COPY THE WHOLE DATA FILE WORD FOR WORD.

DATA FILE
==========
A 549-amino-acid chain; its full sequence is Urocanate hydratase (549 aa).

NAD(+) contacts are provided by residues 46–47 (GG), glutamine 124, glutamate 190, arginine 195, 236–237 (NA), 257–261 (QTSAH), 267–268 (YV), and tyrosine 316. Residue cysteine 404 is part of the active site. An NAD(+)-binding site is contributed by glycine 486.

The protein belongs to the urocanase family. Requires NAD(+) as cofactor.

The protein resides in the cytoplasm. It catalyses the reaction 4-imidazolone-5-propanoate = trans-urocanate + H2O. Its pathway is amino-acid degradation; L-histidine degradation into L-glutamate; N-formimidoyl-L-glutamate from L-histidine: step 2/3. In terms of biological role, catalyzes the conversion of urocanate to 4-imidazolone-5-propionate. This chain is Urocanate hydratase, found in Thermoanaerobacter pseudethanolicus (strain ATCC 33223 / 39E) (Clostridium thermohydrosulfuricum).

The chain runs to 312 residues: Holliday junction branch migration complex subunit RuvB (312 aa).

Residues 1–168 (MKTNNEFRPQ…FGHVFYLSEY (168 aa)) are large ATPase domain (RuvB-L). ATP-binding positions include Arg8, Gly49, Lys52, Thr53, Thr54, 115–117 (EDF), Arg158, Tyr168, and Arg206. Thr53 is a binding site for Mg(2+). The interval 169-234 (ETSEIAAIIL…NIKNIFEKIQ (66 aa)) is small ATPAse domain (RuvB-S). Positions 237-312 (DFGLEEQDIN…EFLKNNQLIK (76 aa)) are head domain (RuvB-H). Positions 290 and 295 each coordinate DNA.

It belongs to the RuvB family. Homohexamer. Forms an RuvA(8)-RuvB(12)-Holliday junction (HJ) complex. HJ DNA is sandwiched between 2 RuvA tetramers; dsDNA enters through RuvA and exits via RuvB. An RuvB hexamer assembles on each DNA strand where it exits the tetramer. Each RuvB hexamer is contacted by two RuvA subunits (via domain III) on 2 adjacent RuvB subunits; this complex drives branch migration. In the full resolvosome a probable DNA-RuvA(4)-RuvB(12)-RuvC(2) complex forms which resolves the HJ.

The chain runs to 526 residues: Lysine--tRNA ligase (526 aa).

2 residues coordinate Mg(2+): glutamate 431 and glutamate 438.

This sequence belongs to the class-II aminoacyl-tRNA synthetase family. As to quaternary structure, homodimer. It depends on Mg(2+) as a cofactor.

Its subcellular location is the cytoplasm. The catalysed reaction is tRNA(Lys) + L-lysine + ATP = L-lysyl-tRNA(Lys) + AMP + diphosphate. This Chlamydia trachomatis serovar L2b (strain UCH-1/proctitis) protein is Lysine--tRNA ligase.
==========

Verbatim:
A 549-amino-acid chain; its full sequence is Urocanate hydratase (549 aa).

NAD(+) contacts are provided by residues 46–47 (GG), glutamine 124, glutamate 190, arginine 195, 236–237 (NA), 257–261 (QTSAH), 267–268 (YV), and tyrosine 316. Residue cysteine 404 is part of the active site. An NAD(+)-binding site is contributed by glycine 486.

The protein belongs to the urocanase family. Requires NAD(+) as cofactor.

The protein resides in the cytoplasm. It catalyses the reaction 4-imidazolone-5-propanoate = trans-urocanate + H2O. Its pathway is amino-acid degradation; L-histidine degradation into L-glutamate; N-formimidoyl-L-glutamate from L-histidine: step 2/3. In terms of biological role, catalyzes the conversion of urocanate to 4-imidazolone-5-propionate. This chain is Urocanate hydratase, found in Thermoanaerobacter pseudethanolicus (strain ATCC 33223 / 39E) (Clostridium thermohydrosulfuricum).

The chain runs to 312 residues: Holliday junction branch migration complex subunit RuvB (312 aa).

Residues 1–168 (MKTNNEFRPQ…FGHVFYLSEY (168 aa)) are large ATPase domain (RuvB-L). ATP-binding positions include Arg8, Gly49, Lys52, Thr53, Thr54, 115–117 (EDF), Arg158, Tyr168, and Arg206. Thr53 is a binding site for Mg(2+). The interval 169-234 (ETSEIAAIIL…NIKNIFEKIQ (66 aa)) is small ATPAse domain (RuvB-S). Positions 237-312 (DFGLEEQDIN…EFLKNNQLIK (76 aa)) are head domain (RuvB-H). Positions 290 and 295 each coordinate DNA.

It belongs to the RuvB family. Homohexamer. Forms an RuvA(8)-RuvB(12)-Holliday junction (HJ) complex. HJ DNA is sandwiched between 2 RuvA tetramers; dsDNA enters through RuvA and exits via RuvB. An RuvB hexamer assembles on each DNA strand where it exits the tetramer. Each RuvB hexamer is contacted by two RuvA subunits (via domain III) on 2 adjacent RuvB subunits; this complex drives branch migration. In the full resolvosome a probable DNA-RuvA(4)-RuvB(12)-RuvC(2) complex forms which resolves the HJ.

The chain runs to 526 residues: Lysine--tRNA ligase (526 aa).

2 residues coordinate Mg(2+): glutamate 431 and glutamate 438.

This sequence belongs to the class-II aminoacyl-tRNA synthetase family. As to quaternary structure, homodimer. It depends on Mg(2+) as a cofactor.

Its subcellular location is the cytoplasm. The catalysed reaction is tRNA(Lys) + L-lysine + ATP = L-lysyl-tRNA(Lys) + AMP + diphosphate. This Chlamydia trachomatis serovar L2b (strain UCH-1/proctitis) protein is Lysine--tRNA ligase.